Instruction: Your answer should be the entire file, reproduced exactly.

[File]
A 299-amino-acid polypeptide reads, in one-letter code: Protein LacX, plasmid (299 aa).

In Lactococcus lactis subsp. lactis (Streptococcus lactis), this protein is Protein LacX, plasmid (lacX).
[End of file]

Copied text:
A 299-amino-acid polypeptide reads, in one-letter code: Protein LacX, plasmid (299 aa).

In Lactococcus lactis subsp. lactis (Streptococcus lactis), this protein is Protein LacX, plasmid (lacX).